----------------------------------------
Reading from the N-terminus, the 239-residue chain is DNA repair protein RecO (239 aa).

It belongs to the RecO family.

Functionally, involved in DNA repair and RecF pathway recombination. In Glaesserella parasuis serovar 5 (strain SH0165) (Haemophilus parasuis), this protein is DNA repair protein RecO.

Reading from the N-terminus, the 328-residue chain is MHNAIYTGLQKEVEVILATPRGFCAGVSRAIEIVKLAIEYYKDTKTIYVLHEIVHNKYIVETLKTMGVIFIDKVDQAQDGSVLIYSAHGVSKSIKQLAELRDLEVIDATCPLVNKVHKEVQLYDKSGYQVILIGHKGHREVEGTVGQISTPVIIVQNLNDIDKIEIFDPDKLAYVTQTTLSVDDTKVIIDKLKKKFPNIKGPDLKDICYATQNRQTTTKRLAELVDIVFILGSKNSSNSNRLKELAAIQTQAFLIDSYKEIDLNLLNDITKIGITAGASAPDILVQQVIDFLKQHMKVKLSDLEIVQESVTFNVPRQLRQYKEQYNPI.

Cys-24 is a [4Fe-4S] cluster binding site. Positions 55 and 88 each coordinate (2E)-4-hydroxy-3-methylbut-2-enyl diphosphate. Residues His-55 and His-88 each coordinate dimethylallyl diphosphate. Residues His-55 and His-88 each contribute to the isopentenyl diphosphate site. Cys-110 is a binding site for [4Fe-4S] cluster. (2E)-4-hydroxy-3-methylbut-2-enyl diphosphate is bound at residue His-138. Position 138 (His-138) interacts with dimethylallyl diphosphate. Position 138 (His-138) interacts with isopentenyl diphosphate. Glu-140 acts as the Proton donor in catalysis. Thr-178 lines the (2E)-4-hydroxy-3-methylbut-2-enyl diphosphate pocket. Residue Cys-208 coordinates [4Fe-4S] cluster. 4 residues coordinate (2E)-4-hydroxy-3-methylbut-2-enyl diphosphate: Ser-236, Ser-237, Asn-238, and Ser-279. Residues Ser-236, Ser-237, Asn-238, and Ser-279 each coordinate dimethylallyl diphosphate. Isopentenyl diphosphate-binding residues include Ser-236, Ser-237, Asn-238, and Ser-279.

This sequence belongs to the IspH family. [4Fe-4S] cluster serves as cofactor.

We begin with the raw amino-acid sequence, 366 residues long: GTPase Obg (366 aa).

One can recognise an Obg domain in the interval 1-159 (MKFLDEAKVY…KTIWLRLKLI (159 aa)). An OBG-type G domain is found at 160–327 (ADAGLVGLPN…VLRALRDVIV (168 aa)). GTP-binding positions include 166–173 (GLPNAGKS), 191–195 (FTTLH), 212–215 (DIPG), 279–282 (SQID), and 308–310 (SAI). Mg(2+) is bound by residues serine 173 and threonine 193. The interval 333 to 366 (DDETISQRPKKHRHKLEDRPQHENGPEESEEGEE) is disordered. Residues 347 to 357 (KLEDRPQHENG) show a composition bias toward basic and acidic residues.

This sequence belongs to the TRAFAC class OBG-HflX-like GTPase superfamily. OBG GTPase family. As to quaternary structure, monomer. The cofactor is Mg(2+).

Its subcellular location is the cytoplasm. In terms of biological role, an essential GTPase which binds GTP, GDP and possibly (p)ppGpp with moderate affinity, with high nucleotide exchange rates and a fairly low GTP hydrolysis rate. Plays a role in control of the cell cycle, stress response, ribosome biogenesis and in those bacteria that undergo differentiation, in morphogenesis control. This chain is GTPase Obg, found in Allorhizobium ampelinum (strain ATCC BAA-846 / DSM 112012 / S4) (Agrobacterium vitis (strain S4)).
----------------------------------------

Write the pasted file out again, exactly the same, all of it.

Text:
Reading from the N-terminus, the 239-residue chain is DNA repair protein RecO (239 aa).

It belongs to the RecO family.

Functionally, involved in DNA repair and RecF pathway recombination. In Glaesserella parasuis serovar 5 (strain SH0165) (Haemophilus parasuis), this protein is DNA repair protein RecO.

Reading from the N-terminus, the 328-residue chain is MHNAIYTGLQKEVEVILATPRGFCAGVSRAIEIVKLAIEYYKDTKTIYVLHEIVHNKYIVETLKTMGVIFIDKVDQAQDGSVLIYSAHGVSKSIKQLAELRDLEVIDATCPLVNKVHKEVQLYDKSGYQVILIGHKGHREVEGTVGQISTPVIIVQNLNDIDKIEIFDPDKLAYVTQTTLSVDDTKVIIDKLKKKFPNIKGPDLKDICYATQNRQTTTKRLAELVDIVFILGSKNSSNSNRLKELAAIQTQAFLIDSYKEIDLNLLNDITKIGITAGASAPDILVQQVIDFLKQHMKVKLSDLEIVQESVTFNVPRQLRQYKEQYNPI.

Cys-24 is a [4Fe-4S] cluster binding site. Positions 55 and 88 each coordinate (2E)-4-hydroxy-3-methylbut-2-enyl diphosphate. Residues His-55 and His-88 each coordinate dimethylallyl diphosphate. Residues His-55 and His-88 each contribute to the isopentenyl diphosphate site. Cys-110 is a binding site for [4Fe-4S] cluster. (2E)-4-hydroxy-3-methylbut-2-enyl diphosphate is bound at residue His-138. Position 138 (His-138) interacts with dimethylallyl diphosphate. Position 138 (His-138) interacts with isopentenyl diphosphate. Glu-140 acts as the Proton donor in catalysis. Thr-178 lines the (2E)-4-hydroxy-3-methylbut-2-enyl diphosphate pocket. Residue Cys-208 coordinates [4Fe-4S] cluster. 4 residues coordinate (2E)-4-hydroxy-3-methylbut-2-enyl diphosphate: Ser-236, Ser-237, Asn-238, and Ser-279. Residues Ser-236, Ser-237, Asn-238, and Ser-279 each coordinate dimethylallyl diphosphate. Isopentenyl diphosphate-binding residues include Ser-236, Ser-237, Asn-238, and Ser-279.

This sequence belongs to the IspH family. [4Fe-4S] cluster serves as cofactor.

We begin with the raw amino-acid sequence, 366 residues long: GTPase Obg (366 aa).

One can recognise an Obg domain in the interval 1-159 (MKFLDEAKVY…KTIWLRLKLI (159 aa)). An OBG-type G domain is found at 160–327 (ADAGLVGLPN…VLRALRDVIV (168 aa)). GTP-binding positions include 166–173 (GLPNAGKS), 191–195 (FTTLH), 212–215 (DIPG), 279–282 (SQID), and 308–310 (SAI). Mg(2+) is bound by residues serine 173 and threonine 193. The interval 333 to 366 (DDETISQRPKKHRHKLEDRPQHENGPEESEEGEE) is disordered. Residues 347 to 357 (KLEDRPQHENG) show a composition bias toward basic and acidic residues.

This sequence belongs to the TRAFAC class OBG-HflX-like GTPase superfamily. OBG GTPase family. As to quaternary structure, monomer. The cofactor is Mg(2+).

Its subcellular location is the cytoplasm. In terms of biological role, an essential GTPase which binds GTP, GDP and possibly (p)ppGpp with moderate affinity, with high nucleotide exchange rates and a fairly low GTP hydrolysis rate. Plays a role in control of the cell cycle, stress response, ribosome biogenesis and in those bacteria that undergo differentiation, in morphogenesis control. This chain is GTPase Obg, found in Allorhizobium ampelinum (strain ATCC BAA-846 / DSM 112012 / S4) (Agrobacterium vitis (strain S4)).